California’s ‘blueprint for a safer economy’ expires; economy set to reopen

Thousands attend the Concerts in the Park at Central Park in Saugus in August 2019. Dan Watson/The Signal

By Emily Alvarenga & Raychel Stewart

Signal Staff Writers

Nearly 18 months after the first health officer order was issued for COVID-19, California’s stay-at-home order will expire Tuesday as the economy fully reopens. 

On Friday, Gov. Gavin Newsom signed an executive order, which removes the state’s “blueprint for a safer economy” regulations, meaning the state will no longer require most of the COVID-19 restrictions put in place during the height of the pandemic. 

Aside from mandatory guidance remaining in place for face coverings, schools and mega events, the California Department of Public Health said all other public health guidance will not be mandatory, and instead be recommendations, following Tuesday’s reopening.  

“I strongly encourage Californians to follow such guidance to keep themselves, their families and their communities healthy,” Dr. Tomás J. Aragón, director and state Public Health Officer, said in the state’s health order.  

Los Angeles County Department of Public Health officials released their own updated health officer order Monday, which aligned with the state’s guidance.  

Mask regulations 

L.A. County officials announced they’d reconsidered and would be aligning the county’s masking regulations with the state. 

Effective Tuesday, masks will no longer be required for fully vaccinated individuals, except in certain settings where all are required to wear masks, such as:  

  • Indoors at schools, child care and other youth settings; 
  • On public transit and in transportation hubs; 
  • In health care settings; 
  • At correctional facilities and detention centers;  
  • At homeless shelters, emergency shelters and cooling centers; 
  • At “mega” events.  

However, masks are still required for unvaccinated and partially vaccinated individuals in indoor public settings and businesses, such as retail, restaurants and family entertainment centers.  

In workplaces, L.A. County’s order defers masking requirements to Cal/OSHA, the state’s workplace safety agency. 

Cal/OSHA’s newly proposed guidelines released Friday also align with the state’s and are set to be voted on Thursday.  

Under Cal/OSHA’s proposed guidelines, fully vaccinated workers are no longer required to wear masks indoors at work and do not have to practice physical distancing, while unvaccinated workers are still required to wear a mask anytime they’re indoors, though there are exceptions for workers who are alone in a room or eating or drinking. 

Employers are expected to verify and document the vaccination status of fully vaccinated employees if they do not wear face coverings indoors, per the proposed guidance. 

If the changes pass during Cal/OSHA’s Thursday meeting, Newsom announced Monday he’d sign an executive order that would allow those regulations to go into effect immediately, rather than after the usual 10-day administrative law review that would push back the effective date to June 28. 

In response to the state’s proposed workplace rules released last week, the California Chamber of Commerce issued a statement, urging Cal/OSHA to provide further clarification to employers “so California can get back to business.” 

No more capacities, physical distancing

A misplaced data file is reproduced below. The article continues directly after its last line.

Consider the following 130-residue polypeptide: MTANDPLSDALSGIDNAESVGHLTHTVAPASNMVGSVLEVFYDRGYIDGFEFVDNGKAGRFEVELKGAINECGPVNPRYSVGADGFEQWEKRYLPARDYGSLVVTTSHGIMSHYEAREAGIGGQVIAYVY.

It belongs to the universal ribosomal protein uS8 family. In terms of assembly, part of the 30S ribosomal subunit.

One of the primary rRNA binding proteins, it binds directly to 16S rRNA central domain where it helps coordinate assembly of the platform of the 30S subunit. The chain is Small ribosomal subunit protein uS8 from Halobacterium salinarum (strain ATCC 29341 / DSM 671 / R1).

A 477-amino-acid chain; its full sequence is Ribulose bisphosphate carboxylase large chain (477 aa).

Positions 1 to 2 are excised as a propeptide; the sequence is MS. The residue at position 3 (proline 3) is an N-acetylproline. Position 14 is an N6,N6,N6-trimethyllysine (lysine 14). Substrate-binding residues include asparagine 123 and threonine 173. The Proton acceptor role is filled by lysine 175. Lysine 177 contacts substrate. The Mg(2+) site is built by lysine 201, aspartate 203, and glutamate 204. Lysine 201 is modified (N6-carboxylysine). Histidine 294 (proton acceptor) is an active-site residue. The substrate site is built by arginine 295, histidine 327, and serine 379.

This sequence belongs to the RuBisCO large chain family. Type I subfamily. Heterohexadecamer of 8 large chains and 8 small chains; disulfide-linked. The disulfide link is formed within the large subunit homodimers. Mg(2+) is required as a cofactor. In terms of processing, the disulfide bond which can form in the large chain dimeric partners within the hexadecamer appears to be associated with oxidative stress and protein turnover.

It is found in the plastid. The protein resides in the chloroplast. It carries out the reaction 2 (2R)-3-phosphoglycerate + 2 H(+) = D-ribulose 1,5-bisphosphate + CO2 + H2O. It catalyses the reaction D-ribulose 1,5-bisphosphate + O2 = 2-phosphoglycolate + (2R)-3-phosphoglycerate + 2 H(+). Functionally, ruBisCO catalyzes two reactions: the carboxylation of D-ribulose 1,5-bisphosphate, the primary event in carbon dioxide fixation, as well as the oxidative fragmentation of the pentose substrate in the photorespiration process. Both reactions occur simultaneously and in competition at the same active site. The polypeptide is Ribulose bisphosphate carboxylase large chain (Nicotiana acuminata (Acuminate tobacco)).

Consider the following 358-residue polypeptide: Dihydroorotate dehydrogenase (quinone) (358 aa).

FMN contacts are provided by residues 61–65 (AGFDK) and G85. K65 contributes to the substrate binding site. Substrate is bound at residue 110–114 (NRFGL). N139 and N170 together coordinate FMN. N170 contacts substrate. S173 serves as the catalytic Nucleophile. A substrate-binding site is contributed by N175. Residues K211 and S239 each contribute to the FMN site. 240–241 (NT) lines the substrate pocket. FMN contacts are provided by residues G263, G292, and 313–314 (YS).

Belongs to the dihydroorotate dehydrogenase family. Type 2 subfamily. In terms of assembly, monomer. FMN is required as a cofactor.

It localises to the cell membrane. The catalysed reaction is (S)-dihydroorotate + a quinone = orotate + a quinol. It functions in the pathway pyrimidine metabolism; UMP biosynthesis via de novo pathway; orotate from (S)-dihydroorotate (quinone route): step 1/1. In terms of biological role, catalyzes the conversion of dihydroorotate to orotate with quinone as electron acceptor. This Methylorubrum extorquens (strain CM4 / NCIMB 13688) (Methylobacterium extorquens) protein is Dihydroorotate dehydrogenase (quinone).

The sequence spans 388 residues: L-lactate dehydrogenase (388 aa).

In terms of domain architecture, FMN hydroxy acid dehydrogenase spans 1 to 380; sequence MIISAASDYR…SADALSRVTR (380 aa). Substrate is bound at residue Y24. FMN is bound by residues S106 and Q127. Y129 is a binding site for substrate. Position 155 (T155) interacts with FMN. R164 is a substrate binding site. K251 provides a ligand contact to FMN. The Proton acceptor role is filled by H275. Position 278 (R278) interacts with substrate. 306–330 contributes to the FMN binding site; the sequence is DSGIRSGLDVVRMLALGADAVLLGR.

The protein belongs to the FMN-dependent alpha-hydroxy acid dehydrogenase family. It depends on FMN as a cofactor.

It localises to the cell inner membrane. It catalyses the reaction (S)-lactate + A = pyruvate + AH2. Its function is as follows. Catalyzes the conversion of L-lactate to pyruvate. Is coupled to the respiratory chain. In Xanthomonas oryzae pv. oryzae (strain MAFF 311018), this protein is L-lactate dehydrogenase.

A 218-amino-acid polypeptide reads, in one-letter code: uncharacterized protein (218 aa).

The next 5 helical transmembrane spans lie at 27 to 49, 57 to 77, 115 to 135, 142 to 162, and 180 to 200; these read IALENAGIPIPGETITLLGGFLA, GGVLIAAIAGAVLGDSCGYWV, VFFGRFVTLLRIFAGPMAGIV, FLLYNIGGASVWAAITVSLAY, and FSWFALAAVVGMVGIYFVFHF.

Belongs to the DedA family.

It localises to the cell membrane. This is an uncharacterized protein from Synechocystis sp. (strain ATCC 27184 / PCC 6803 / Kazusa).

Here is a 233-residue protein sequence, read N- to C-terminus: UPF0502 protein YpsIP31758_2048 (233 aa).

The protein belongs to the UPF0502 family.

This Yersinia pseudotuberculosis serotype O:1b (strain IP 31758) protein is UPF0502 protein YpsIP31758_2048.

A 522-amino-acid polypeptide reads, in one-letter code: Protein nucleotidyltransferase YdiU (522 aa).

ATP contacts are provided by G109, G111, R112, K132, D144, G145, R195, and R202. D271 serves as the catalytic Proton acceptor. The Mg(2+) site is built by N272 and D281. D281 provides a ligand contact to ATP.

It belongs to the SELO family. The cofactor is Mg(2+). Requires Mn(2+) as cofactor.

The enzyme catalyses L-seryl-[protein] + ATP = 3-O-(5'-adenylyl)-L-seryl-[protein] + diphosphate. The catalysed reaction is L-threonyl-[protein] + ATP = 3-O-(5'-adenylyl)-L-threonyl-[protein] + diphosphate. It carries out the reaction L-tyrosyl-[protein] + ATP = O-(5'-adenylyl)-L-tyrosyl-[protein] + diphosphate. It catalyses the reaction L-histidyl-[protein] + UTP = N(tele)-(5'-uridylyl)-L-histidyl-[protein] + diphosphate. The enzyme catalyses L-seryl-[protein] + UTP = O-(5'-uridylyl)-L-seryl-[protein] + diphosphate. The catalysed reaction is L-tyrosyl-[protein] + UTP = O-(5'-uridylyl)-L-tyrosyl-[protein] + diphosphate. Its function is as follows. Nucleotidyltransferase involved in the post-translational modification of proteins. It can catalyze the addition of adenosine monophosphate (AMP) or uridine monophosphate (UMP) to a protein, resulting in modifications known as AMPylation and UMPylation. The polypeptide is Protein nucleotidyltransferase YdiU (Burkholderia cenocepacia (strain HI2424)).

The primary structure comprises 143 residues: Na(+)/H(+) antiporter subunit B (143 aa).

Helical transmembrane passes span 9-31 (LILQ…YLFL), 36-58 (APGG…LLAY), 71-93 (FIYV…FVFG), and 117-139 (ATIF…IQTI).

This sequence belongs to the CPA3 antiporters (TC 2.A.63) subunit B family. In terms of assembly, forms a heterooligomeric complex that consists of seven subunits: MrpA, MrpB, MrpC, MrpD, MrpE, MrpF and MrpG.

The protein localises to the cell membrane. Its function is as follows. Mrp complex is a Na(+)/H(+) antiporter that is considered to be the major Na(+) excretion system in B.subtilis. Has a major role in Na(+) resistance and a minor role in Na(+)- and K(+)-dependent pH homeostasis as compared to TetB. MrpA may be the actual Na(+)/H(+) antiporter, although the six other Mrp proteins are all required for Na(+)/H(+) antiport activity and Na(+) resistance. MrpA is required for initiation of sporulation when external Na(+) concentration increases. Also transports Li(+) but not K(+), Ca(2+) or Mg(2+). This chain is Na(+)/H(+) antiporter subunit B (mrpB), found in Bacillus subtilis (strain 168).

Capacity limits at businesses are also set to be lifted Tuesday, along with any physical distancing requirements.  

Businesses, such as restaurants, bars and wineries, among others, who have been limiting the number of customers would no longer be required to do so and are permitted to operate at 100% capacity indoors.  

L.A. County’s health officer order continues to encourage people to consider moving operations or activities outdoors when possible.  

‘Mega’ events 

Mega events are categorized as events with either 5,000 people or more in an indoor setting or 10,000 or more in an outdoor setting, such as concerts, festivals, sporting events and parades. 

The updated state health officer order requires venues hosting indoor mega events to have all attendees show proof of vaccine verification or a pre-entry negative COVID-19 test done within 72 hours prior to the event. 

For outdoor events, vaccine verification or a pre-entry negative test is recommended by the state’s Public Health Department, but not required. 

The state’s requirements and recommendations for vaccine verification and pre-entry negative test will go into effect until Oct. 1. Public Health will assess COVID-19 conditions Sept. 1 and determine if updated requirements or recommendations are needed beyond October. 

School guidance 

Face coverings will continue to be required for all public and private K-12 schools, per the health officer order.  

School districts will be required to maintain the reopening health and safety protocols set in place by the county, such as stable groups required for elementary schools and recommended by Public Health for middle and high schools. 

These guidelines are pending an update expected later this month by the U.S. Centers for Disease Control and Prevention. 

State of emergency to stay in place 

By the end of September, nearly 90% of the executive actions taken since March 2020 will have been lifted, according to Newsom. However, California is expected to remain under a state of emergency, giving the governor the power to alter or suspend laws in the future if necessary. 

Los Angeles County officials are scheduled to hold a press conference Tuesday, observing the reopening of the state, with details yet to be released as of the publication of this article. 

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